There is one other matter which requires to be clarified even at this stage. A considerable part of the argument addressed to us on behalf of the respondent was directed to showing    that the regulations    were reasonable and    were directed only    against    those who were    on proper grounds suspected to be of proved anti-social habits and tendencies and on whom it was necessary to impose some restraints    for the protection of society. We entirely agree that if    the regulations had any statutory basis and were a "law' within Art. 13 (3),    the consideration mentioned might have an overwhelming and even decisive weight in establishing    that the classification was rational and that the    restrictions were reasonable and designed to preserve public order by suitable preventive action. But not being any such "law", these    considerations    are out of    place    and their constitutional    validity has to be judged on the same basis as if    they were applied against    everyone including respectable and lawabiding citizens    not being or    even suspected of being, potential dangers to public order. The sole question for determination therefore    is whether "surveillance" under the impugned Ch. XX of the U.P. Police Regulations constitutes an infringement of    any of a citizen's fundamental rights guaranteed by Part III of the Constitution. The particular Regulation which for    all practical    purposes defines "serveillance" is Regulation 236 which reads :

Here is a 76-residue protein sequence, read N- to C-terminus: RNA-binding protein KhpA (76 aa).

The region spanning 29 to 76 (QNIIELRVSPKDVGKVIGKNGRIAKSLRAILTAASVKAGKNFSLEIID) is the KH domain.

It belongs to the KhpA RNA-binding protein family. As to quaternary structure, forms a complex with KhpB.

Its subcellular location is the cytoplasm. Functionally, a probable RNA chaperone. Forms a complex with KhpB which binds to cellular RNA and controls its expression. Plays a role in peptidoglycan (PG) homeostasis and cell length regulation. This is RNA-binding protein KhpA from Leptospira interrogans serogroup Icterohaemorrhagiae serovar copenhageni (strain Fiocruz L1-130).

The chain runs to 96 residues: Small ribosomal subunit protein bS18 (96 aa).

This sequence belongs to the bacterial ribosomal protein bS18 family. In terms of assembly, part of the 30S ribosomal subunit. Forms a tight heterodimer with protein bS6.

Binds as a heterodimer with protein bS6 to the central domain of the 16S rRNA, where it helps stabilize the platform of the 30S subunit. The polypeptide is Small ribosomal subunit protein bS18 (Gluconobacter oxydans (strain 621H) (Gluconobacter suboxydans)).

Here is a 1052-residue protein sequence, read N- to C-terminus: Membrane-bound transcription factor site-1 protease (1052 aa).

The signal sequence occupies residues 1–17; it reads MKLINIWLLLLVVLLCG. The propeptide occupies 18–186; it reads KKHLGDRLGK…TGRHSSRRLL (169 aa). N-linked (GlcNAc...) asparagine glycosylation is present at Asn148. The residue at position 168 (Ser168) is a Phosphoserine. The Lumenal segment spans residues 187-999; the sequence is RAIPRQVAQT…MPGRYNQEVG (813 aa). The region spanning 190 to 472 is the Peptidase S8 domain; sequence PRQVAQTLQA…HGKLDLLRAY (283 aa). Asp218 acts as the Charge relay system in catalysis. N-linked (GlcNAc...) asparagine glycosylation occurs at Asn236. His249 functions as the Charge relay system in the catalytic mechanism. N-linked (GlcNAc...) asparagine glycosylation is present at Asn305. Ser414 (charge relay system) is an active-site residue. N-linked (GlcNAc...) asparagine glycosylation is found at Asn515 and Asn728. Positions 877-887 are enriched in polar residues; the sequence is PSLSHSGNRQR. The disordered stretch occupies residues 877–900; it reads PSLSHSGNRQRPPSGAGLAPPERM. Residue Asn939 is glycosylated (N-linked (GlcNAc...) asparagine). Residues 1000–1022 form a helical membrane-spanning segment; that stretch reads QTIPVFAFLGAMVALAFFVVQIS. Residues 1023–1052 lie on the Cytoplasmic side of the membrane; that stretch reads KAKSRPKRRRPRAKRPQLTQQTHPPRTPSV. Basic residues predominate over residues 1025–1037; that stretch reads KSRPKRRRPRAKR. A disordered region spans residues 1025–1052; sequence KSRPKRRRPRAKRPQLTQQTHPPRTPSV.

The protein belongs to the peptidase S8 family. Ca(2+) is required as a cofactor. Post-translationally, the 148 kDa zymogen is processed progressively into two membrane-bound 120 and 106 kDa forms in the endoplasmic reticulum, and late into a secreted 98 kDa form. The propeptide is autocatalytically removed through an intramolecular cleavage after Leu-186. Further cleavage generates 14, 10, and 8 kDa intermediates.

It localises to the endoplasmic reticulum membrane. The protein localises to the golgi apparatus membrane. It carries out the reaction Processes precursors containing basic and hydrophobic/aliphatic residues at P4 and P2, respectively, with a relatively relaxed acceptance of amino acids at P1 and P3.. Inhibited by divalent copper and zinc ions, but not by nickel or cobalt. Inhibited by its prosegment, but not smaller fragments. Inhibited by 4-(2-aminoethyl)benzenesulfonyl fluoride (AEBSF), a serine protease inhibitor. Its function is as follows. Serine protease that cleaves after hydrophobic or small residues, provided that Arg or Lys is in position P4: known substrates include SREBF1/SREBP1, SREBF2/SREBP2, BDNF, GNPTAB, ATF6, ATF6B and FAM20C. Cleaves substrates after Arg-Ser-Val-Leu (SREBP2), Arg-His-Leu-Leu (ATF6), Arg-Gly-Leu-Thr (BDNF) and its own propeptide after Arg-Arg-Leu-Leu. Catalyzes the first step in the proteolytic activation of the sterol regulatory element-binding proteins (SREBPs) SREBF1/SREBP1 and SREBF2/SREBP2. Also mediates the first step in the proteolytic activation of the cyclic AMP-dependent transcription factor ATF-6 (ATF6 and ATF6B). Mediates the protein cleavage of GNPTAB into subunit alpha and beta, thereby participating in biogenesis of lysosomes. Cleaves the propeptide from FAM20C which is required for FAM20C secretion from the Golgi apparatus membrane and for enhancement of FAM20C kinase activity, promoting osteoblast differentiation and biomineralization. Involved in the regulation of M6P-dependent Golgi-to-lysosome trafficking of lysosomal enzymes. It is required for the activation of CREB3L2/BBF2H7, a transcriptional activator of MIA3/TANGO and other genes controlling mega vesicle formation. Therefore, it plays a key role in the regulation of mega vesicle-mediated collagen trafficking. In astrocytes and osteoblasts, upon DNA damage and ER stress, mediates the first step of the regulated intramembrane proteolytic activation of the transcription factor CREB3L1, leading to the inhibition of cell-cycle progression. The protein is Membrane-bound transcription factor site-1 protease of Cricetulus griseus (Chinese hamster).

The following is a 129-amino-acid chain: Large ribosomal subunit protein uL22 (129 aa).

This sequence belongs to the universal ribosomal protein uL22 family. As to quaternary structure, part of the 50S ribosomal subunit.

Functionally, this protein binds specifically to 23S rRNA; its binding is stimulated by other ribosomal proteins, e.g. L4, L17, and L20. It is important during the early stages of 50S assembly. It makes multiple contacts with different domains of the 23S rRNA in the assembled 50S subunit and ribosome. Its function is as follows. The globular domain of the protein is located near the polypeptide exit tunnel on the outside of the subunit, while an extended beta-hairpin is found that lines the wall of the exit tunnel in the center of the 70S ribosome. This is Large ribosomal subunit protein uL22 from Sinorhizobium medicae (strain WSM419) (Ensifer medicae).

"Without    prejudice to the right    of Superin- tendents    of Police to put into practice    any legal measures, such as shadowing in cities, by which they find they can keep in touch with suspects    in particular localities or special circumstances, surveillance may for most practical purposes be defined as consisting of one or more of the following measures :
(a) Secret picketing    of the    house    or approaches to the house of suspects;
(b) domiciliary visits at night;
(c) through periodical inquiries by officers not below the rank of    Sub-Inspector    into repute, habits, associations, income, expenses and occupation;
(d) the    reporting by constables    and chaukidars of movements and absence from home;
(e) the    verification    of movements    and absences by means of inquiry slips;
(f) the collection and record on a history- sheet of all information bearing on conduct."
Regulation 237    provides that all ,,history-sheet men" of class A (under which the petitioner falls) ",starred"    and "unstarred", would be    subject to all    these    measures of surveillance.    The other Regulations in the chapter merely elaborate the    several items of action which make up    the "surveillance" or the shadowing but we consider that nothing material turns on the provisions or their terms.

Learned    Counsel for the petitioner urged that the acts    set out in    cls. (a) to (f) of Regulation    236 infringed    the freedom    guaranteed by    Art. 19 (1) (d) "to    move freely throughout the territory of India" and    also    that guaranteeing "personal liberty" in Art. 21 which runs: